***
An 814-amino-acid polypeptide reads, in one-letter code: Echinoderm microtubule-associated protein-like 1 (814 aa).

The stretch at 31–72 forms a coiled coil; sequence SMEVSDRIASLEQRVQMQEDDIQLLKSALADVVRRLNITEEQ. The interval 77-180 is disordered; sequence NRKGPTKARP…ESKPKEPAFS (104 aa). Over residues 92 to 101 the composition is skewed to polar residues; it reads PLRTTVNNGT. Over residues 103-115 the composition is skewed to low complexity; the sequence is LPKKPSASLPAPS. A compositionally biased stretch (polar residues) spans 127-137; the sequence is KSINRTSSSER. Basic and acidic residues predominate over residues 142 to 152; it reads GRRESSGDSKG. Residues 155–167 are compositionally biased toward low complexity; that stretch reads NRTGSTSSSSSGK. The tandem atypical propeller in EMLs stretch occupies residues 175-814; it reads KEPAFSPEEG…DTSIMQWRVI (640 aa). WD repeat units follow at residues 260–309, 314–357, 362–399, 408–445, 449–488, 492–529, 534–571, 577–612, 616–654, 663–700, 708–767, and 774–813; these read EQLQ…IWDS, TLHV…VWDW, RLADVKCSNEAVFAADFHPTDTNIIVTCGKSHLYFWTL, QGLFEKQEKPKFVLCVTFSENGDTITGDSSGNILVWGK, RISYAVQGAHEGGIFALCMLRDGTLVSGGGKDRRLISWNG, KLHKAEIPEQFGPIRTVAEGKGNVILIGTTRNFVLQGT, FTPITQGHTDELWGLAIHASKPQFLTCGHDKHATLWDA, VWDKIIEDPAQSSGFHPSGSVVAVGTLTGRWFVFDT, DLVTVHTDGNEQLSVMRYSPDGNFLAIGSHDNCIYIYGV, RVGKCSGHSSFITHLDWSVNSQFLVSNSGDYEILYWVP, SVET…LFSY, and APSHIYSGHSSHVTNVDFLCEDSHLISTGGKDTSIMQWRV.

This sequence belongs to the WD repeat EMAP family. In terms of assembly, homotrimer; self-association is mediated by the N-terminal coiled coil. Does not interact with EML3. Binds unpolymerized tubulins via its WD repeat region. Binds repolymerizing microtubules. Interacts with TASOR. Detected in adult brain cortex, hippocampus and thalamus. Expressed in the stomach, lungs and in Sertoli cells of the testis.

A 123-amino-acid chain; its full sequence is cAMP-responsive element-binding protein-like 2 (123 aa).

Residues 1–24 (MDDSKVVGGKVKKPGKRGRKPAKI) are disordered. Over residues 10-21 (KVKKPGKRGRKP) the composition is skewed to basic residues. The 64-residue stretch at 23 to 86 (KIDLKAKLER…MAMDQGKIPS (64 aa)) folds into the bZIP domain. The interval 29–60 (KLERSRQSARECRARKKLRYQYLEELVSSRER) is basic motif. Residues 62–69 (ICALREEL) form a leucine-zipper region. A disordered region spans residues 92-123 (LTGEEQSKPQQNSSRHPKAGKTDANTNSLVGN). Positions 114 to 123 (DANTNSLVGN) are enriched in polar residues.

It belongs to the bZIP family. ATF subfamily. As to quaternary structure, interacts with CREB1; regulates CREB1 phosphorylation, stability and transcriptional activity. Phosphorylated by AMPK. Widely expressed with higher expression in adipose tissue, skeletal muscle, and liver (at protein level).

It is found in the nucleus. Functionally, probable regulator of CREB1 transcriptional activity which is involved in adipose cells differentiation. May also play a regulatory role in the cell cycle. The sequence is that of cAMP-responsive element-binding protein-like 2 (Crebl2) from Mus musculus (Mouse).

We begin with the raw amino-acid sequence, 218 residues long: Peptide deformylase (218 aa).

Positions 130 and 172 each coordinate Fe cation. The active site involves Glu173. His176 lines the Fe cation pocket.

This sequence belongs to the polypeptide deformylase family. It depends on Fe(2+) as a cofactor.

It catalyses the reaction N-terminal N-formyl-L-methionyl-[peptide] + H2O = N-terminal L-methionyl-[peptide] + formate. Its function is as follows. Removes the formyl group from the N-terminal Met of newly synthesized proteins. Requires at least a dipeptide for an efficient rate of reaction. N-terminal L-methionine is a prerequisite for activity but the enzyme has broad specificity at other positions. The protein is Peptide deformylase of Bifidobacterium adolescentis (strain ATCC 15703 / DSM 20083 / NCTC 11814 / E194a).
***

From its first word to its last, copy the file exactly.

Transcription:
An 814-amino-acid polypeptide reads, in one-letter code: Echinoderm microtubule-associated protein-like 1 (814 aa).

The stretch at 31–72 forms a coiled coil; sequence SMEVSDRIASLEQRVQMQEDDIQLLKSALADVVRRLNITEEQ. The interval 77-180 is disordered; sequence NRKGPTKARP…ESKPKEPAFS (104 aa). Over residues 92 to 101 the composition is skewed to polar residues; it reads PLRTTVNNGT. Over residues 103-115 the composition is skewed to low complexity; the sequence is LPKKPSASLPAPS. A compositionally biased stretch (polar residues) spans 127-137; the sequence is KSINRTSSSER. Basic and acidic residues predominate over residues 142 to 152; it reads GRRESSGDSKG. Residues 155–167 are compositionally biased toward low complexity; that stretch reads NRTGSTSSSSSGK. The tandem atypical propeller in EMLs stretch occupies residues 175-814; it reads KEPAFSPEEG…DTSIMQWRVI (640 aa). WD repeat units follow at residues 260–309, 314–357, 362–399, 408–445, 449–488, 492–529, 534–571, 577–612, 616–654, 663–700, 708–767, and 774–813; these read EQLQ…IWDS, TLHV…VWDW, RLADVKCSNEAVFAADFHPTDTNIIVTCGKSHLYFWTL, QGLFEKQEKPKFVLCVTFSENGDTITGDSSGNILVWGK, RISYAVQGAHEGGIFALCMLRDGTLVSGGGKDRRLISWNG, KLHKAEIPEQFGPIRTVAEGKGNVILIGTTRNFVLQGT, FTPITQGHTDELWGLAIHASKPQFLTCGHDKHATLWDA, VWDKIIEDPAQSSGFHPSGSVVAVGTLTGRWFVFDT, DLVTVHTDGNEQLSVMRYSPDGNFLAIGSHDNCIYIYGV, RVGKCSGHSSFITHLDWSVNSQFLVSNSGDYEILYWVP, SVET…LFSY, and APSHIYSGHSSHVTNVDFLCEDSHLISTGGKDTSIMQWRV.

This sequence belongs to the WD repeat EMAP family. In terms of assembly, homotrimer; self-association is mediated by the N-terminal coiled coil. Does not interact with EML3. Binds unpolymerized tubulins via its WD repeat region. Binds repolymerizing microtubules. Interacts with TASOR. Detected in adult brain cortex, hippocampus and thalamus. Expressed in the stomach, lungs and in Sertoli cells of the testis.

A 123-amino-acid chain; its full sequence is cAMP-responsive element-binding protein-like 2 (123 aa).

Residues 1–24 (MDDSKVVGGKVKKPGKRGRKPAKI) are disordered. Over residues 10-21 (KVKKPGKRGRKP) the composition is skewed to basic residues. The 64-residue stretch at 23 to 86 (KIDLKAKLER…MAMDQGKIPS (64 aa)) folds into the bZIP domain. The interval 29–60 (KLERSRQSARECRARKKLRYQYLEELVSSRER) is basic motif. Residues 62–69 (ICALREEL) form a leucine-zipper region. A disordered region spans residues 92-123 (LTGEEQSKPQQNSSRHPKAGKTDANTNSLVGN). Positions 114 to 123 (DANTNSLVGN) are enriched in polar residues.

It belongs to the bZIP family. ATF subfamily. As to quaternary structure, interacts with CREB1; regulates CREB1 phosphorylation, stability and transcriptional activity. Phosphorylated by AMPK. Widely expressed with higher expression in adipose tissue, skeletal muscle, and liver (at protein level).

It is found in the nucleus. Functionally, probable regulator of CREB1 transcriptional activity which is involved in adipose cells differentiation. May also play a regulatory role in the cell cycle. The sequence is that of cAMP-responsive element-binding protein-like 2 (Crebl2) from Mus musculus (Mouse).

We begin with the raw amino-acid sequence, 218 residues long: Peptide deformylase (218 aa).

Positions 130 and 172 each coordinate Fe cation. The active site involves Glu173. His176 lines the Fe cation pocket.

This sequence belongs to the polypeptide deformylase family. It depends on Fe(2+) as a cofactor.

It catalyses the reaction N-terminal N-formyl-L-methionyl-[peptide] + H2O = N-terminal L-methionyl-[peptide] + formate. Its function is as follows. Removes the formyl group from the N-terminal Met of newly synthesized proteins. Requires at least a dipeptide for an efficient rate of reaction. N-terminal L-methionine is a prerequisite for activity but the enzyme has broad specificity at other positions. The protein is Peptide deformylase of Bifidobacterium adolescentis (strain ATCC 15703 / DSM 20083 / NCTC 11814 / E194a).